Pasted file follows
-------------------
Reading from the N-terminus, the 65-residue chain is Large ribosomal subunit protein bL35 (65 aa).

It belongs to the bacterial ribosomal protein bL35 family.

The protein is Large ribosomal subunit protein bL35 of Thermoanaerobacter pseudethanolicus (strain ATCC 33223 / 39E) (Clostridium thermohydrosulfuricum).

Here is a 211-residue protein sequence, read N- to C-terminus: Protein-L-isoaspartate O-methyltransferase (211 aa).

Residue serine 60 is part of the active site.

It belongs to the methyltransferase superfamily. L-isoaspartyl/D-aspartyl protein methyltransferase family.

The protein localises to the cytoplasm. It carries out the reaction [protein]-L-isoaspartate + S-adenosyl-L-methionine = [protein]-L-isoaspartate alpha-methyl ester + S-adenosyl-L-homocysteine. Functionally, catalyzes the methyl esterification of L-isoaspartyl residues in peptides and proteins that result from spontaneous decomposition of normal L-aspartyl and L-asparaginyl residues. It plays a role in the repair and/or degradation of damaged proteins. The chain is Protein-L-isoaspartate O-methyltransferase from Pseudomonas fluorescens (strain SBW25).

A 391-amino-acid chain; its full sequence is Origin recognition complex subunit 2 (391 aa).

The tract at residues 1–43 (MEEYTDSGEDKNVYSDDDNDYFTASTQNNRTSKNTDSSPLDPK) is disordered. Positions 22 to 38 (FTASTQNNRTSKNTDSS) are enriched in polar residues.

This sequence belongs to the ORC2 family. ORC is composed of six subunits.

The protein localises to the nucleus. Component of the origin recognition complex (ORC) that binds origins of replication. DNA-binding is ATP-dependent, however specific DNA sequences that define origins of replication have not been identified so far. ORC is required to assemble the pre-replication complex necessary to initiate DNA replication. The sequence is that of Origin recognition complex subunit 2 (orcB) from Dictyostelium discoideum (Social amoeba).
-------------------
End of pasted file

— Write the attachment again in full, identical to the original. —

Reading from the N-terminus, the 65-residue chain is Large ribosomal subunit protein bL35 (65 aa).

It belongs to the bacterial ribosomal protein bL35 family.

The protein is Large ribosomal subunit protein bL35 of Thermoanaerobacter pseudethanolicus (strain ATCC 33223 / 39E) (Clostridium thermohydrosulfuricum).

Here is a 211-residue protein sequence, read N- to C-terminus: Protein-L-isoaspartate O-methyltransferase (211 aa).

Residue serine 60 is part of the active site.

It belongs to the methyltransferase superfamily. L-isoaspartyl/D-aspartyl protein methyltransferase family.

The protein localises to the cytoplasm. It carries out the reaction [protein]-L-isoaspartate + S-adenosyl-L-methionine = [protein]-L-isoaspartate alpha-methyl ester + S-adenosyl-L-homocysteine. Functionally, catalyzes the methyl esterification of L-isoaspartyl residues in peptides and proteins that result from spontaneous decomposition of normal L-aspartyl and L-asparaginyl residues. It plays a role in the repair and/or degradation of damaged proteins. The chain is Protein-L-isoaspartate O-methyltransferase from Pseudomonas fluorescens (strain SBW25).

A 391-amino-acid chain; its full sequence is Origin recognition complex subunit 2 (391 aa).

The tract at residues 1–43 (MEEYTDSGEDKNVYSDDDNDYFTASTQNNRTSKNTDSSPLDPK) is disordered. Positions 22 to 38 (FTASTQNNRTSKNTDSS) are enriched in polar residues.

This sequence belongs to the ORC2 family. ORC is composed of six subunits.

The protein localises to the nucleus. Component of the origin recognition complex (ORC) that binds origins of replication. DNA-binding is ATP-dependent, however specific DNA sequences that define origins of replication have not been identified so far. ORC is required to assemble the pre-replication complex necessary to initiate DNA replication. The sequence is that of Origin recognition complex subunit 2 (orcB) from Dictyostelium discoideum (Social amoeba).